P.S. 97 The Highlawn
BROOKLYN NY 11223 Map
P.S. 97 The Highlawn
UPDATE: Kristine Mustillo has succeeded Gail J. Levine as principal of PS 97.
FEBRUARY 2005 REVIEW: PS 97, housed in a big old red brick building, is so popular that some people buy homes in its Bensonhurst neighborhood just so their kids can attend. Even though the school is crowded with about 200 more children than it was designed for, Principal Gail Levine seems to know just about every child by name.
Kids, who greet Levine with hugs, are clearly used to seeing her in the classroom. She comes in and sings with the kindergartners sometimes. Kids also get a kick out of her collection of stuffed animals, which sing and dance to such tunes as "Do You Love Me Now That I Can Dance." They were on special display for February, Valentine's month. Levine says she is "the first face" students see in the morning at PS 97. And in this community oriented school, well-mannered children "will stand there and hold the door for you," she added.
In a 5th grade math lesson on probability, students listed on a chart what was certain, possible, and impossible. Under the "possible" column was "Ms. Levine is the best principal," just above "February has 28 days." Long gone at PS 97 are the days when desks were in rows. Now it's "accountable talk," where kids learn to discuss subjects in a soft voice. In one creative 4th grade class, kids had devised their own story board in preparation for making comic books. They had also designed their own newspaper. Workbooks are still used for grammar, and one day a week is reserved for test prep.
For several years, the school had a magnet grant for media and technology. Although the funding is gone, the administration remains committed to the program. The school has a well-equipped television studio Studio 97 with sophisticated editing equipment and seven video cameras. Large screen TVs can be found in every room, and every Friday the president of the student government addresses the school on television. Kids write scripts and make documentaries, adding their own digital special effects. A special education class in the studio the day of our visit was making a documentary about astronomy.
Arts are another focus of the school, which runs a program with the American Ballet Theatre for older students. The day of our visit the art teacher was at the Frick Collection with a class of 5th graders.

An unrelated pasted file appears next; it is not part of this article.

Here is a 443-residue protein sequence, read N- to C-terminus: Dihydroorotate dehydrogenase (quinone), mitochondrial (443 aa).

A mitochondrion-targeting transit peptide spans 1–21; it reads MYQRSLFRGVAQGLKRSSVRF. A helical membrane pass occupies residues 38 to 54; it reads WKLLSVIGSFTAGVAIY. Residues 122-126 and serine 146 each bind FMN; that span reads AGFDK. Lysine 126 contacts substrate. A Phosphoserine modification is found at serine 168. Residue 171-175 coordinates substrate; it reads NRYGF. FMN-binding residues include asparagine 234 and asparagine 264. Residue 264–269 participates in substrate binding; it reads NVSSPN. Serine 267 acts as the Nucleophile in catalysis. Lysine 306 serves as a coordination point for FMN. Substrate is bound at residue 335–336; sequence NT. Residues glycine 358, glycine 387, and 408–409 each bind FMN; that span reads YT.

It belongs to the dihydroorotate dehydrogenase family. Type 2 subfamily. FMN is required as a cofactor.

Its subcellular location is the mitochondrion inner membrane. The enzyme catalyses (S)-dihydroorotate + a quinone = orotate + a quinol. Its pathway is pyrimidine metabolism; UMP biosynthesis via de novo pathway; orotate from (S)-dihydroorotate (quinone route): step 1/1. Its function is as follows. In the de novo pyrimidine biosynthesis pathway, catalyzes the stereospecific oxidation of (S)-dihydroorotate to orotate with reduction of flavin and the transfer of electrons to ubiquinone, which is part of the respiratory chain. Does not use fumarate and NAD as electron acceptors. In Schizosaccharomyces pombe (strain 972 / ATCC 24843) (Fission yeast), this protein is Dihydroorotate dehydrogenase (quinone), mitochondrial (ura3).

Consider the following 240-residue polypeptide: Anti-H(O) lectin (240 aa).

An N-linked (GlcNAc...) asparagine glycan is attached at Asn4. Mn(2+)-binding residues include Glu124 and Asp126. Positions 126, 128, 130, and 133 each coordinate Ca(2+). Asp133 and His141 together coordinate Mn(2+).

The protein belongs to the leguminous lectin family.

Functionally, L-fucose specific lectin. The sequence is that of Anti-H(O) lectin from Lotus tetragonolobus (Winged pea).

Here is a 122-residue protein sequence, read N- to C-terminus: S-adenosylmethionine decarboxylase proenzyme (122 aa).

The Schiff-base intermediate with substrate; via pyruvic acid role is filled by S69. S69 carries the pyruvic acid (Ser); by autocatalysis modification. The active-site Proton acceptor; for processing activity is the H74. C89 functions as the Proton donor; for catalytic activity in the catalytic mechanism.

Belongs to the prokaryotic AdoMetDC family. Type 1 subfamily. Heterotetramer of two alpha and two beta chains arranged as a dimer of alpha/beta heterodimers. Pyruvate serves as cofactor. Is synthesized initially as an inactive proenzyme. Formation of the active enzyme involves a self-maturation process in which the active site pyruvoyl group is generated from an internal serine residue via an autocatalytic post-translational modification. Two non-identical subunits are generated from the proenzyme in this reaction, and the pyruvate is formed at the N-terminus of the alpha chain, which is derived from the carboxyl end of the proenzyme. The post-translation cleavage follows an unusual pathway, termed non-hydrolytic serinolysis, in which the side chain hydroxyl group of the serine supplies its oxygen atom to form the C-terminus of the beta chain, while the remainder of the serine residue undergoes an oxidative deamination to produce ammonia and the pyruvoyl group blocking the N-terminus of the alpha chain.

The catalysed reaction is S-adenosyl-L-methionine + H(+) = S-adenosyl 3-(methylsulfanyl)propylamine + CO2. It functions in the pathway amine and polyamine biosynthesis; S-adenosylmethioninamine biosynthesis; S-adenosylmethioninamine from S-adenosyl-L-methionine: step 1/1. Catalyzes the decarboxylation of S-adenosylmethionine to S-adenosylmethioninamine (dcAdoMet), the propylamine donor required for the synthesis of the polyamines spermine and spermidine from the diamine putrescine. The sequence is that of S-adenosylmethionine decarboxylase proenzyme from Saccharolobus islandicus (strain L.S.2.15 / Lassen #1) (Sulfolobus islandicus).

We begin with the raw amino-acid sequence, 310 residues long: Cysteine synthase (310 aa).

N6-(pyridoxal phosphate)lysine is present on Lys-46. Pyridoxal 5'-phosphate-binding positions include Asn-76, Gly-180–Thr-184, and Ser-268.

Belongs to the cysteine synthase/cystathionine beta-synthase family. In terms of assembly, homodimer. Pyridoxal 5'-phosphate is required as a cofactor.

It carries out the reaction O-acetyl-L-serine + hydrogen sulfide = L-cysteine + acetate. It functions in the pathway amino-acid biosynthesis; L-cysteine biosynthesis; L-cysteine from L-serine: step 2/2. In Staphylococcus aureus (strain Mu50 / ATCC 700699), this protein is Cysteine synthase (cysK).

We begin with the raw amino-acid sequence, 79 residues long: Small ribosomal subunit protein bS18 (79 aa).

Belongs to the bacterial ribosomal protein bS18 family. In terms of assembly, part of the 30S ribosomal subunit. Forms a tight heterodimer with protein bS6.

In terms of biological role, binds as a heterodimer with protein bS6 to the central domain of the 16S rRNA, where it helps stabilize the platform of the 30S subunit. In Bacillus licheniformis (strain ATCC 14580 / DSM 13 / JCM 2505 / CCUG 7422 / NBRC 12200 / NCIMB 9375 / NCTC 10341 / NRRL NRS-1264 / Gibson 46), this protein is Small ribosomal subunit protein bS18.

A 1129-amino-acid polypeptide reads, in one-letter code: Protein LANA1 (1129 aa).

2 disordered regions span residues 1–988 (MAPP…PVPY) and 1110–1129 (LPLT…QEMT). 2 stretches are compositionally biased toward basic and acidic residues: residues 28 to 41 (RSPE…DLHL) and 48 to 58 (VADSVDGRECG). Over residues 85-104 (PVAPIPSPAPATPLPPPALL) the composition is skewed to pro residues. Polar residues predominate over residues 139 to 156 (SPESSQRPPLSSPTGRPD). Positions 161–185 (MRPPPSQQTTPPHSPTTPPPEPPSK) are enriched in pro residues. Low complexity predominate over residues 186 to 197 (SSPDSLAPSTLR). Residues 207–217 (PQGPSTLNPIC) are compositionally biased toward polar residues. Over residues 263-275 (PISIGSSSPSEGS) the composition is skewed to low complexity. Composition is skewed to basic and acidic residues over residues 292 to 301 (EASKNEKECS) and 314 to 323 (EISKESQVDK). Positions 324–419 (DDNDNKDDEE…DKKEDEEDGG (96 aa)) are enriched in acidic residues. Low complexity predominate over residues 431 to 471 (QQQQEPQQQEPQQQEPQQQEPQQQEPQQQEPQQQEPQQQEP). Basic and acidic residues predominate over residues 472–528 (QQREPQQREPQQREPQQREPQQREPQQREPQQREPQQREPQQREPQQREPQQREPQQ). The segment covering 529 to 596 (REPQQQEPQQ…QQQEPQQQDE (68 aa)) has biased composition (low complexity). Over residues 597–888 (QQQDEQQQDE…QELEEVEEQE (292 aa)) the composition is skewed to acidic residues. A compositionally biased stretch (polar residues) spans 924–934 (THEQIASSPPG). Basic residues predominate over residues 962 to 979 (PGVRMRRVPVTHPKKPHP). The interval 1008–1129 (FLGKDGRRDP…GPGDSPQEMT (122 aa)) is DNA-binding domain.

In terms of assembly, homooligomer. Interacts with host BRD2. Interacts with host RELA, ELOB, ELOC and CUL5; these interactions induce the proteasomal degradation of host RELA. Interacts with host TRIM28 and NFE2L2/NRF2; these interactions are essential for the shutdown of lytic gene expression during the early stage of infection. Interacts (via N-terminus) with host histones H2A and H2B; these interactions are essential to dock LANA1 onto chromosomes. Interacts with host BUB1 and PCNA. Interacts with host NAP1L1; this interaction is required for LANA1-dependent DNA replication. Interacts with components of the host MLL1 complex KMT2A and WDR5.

The school, located in an Italian and Jewish enclave, educates children and even grandchildren of alumni. The day of our visit, 10 moms active in the PTA, all longtime neighborhood residents, were sitting around a table in the parent room. "I came here," said one mom. "My mother and her family came here." In fact, her mother still works as an aide at the school. One long-timer who can't get enough of PS 97 is a retired custodian who comes back Monday-Thursday to work, just for the love of it, with a 3rd grade class. "I can't stay home," he told us.
Still, times change and PS 97 is much more ethnically diverse than it used to be. Many neighborhood families are being forced out because of rising real estate prices and moving to "Jersey" or Staten Island, the mothers said. Increasingly, Asian families are moving in, many of whom work long hours and have little time to commit to the PTA, the mothers said.
None of this has diminished the popularity of the school, which is so overpopulated that it has had to set up portable classrooms in the schoolyard.
Special education: There are three small classes only for children with special needs and a 2nd - 3rd grade bilingual (Spanish-English) class for kids with special needs.
Admissions: There is very little room for students outside the neighborhood, and, in fact, parents are known to use phony addresses to get in. Siblings are given preference in admissions.
After school: After-school arts programs in theater and dance culminate in the staging of an original production. (This school is featured in New York City's Best Public Elementary Schools. Pamela Wheaton, February 2005)